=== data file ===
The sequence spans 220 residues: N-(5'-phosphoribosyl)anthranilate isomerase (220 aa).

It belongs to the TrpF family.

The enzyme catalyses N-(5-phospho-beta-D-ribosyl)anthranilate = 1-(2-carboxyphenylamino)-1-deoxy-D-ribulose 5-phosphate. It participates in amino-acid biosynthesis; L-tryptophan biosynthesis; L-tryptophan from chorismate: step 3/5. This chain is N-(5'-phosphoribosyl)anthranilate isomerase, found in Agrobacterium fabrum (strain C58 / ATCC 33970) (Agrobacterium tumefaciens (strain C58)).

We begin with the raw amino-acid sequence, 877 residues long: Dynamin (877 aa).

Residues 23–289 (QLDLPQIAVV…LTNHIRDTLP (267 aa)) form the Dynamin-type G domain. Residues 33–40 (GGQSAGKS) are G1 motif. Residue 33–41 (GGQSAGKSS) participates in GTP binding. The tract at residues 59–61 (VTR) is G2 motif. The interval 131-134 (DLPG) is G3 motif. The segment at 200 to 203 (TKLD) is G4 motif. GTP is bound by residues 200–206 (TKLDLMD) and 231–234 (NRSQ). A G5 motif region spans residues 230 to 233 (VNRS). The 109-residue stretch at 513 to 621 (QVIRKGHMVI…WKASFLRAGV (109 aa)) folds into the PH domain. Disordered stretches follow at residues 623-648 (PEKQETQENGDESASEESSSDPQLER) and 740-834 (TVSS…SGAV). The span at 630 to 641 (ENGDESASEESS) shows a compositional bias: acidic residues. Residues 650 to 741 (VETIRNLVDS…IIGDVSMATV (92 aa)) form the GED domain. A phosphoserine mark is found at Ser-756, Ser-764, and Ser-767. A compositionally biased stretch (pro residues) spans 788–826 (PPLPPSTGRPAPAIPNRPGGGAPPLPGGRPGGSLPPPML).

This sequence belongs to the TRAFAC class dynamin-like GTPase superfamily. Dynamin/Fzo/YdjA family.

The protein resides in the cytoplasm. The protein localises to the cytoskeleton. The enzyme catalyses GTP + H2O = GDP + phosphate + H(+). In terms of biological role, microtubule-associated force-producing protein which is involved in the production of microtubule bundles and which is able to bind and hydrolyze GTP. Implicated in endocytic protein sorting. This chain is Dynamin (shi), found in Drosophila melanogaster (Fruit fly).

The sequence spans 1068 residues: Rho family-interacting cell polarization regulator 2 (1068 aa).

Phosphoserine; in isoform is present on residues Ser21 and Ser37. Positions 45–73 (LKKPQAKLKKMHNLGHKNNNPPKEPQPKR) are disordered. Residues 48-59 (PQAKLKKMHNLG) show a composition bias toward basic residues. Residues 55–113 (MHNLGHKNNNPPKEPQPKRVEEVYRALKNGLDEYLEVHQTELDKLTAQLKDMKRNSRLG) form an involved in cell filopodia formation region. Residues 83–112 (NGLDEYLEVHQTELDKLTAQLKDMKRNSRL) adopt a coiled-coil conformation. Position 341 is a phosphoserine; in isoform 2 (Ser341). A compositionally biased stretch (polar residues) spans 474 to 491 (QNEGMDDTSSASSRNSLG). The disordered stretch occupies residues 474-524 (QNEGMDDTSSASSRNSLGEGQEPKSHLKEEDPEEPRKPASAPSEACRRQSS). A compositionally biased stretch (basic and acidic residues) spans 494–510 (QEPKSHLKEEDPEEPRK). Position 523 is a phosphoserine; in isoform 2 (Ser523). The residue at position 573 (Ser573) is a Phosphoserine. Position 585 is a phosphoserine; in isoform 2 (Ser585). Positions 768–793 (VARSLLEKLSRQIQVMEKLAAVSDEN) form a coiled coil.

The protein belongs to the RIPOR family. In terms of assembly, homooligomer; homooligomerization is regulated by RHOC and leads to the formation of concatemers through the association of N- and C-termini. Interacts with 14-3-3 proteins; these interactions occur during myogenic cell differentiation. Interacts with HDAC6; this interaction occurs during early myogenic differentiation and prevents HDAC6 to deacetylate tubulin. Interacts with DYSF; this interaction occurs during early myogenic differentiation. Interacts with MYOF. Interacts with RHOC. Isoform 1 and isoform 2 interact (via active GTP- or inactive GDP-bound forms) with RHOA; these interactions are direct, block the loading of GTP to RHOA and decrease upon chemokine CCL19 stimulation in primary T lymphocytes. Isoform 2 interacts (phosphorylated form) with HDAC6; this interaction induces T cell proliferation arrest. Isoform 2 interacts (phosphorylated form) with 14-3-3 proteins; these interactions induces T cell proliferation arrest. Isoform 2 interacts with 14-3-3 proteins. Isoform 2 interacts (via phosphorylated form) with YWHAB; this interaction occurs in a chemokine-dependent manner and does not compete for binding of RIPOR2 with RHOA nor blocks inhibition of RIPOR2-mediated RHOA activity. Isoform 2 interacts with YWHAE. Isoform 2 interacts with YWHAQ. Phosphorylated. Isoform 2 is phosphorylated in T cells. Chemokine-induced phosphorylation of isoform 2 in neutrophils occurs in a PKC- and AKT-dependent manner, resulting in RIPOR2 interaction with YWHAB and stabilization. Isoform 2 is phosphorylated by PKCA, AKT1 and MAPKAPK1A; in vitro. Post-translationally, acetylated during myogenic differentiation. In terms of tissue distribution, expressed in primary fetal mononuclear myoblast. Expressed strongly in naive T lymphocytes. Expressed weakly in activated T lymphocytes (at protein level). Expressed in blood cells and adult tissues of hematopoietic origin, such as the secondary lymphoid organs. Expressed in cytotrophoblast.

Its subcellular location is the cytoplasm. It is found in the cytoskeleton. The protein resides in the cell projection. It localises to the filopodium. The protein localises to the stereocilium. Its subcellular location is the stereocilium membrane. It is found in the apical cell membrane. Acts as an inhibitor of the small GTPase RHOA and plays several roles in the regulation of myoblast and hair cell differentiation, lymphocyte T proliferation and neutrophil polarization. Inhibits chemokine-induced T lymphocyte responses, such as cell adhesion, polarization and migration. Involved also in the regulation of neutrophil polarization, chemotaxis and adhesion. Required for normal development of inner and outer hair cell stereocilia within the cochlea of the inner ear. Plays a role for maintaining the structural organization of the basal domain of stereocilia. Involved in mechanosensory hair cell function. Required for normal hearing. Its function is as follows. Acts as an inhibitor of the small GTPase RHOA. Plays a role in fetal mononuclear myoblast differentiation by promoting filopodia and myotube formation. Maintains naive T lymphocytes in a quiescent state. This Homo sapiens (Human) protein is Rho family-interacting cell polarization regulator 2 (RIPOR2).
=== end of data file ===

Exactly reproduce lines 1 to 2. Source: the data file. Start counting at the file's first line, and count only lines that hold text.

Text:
The sequence spans 220 residues: N-(5'-phosphoribosyl)anthranilate isomerase (220 aa).

It belongs to the TrpF family.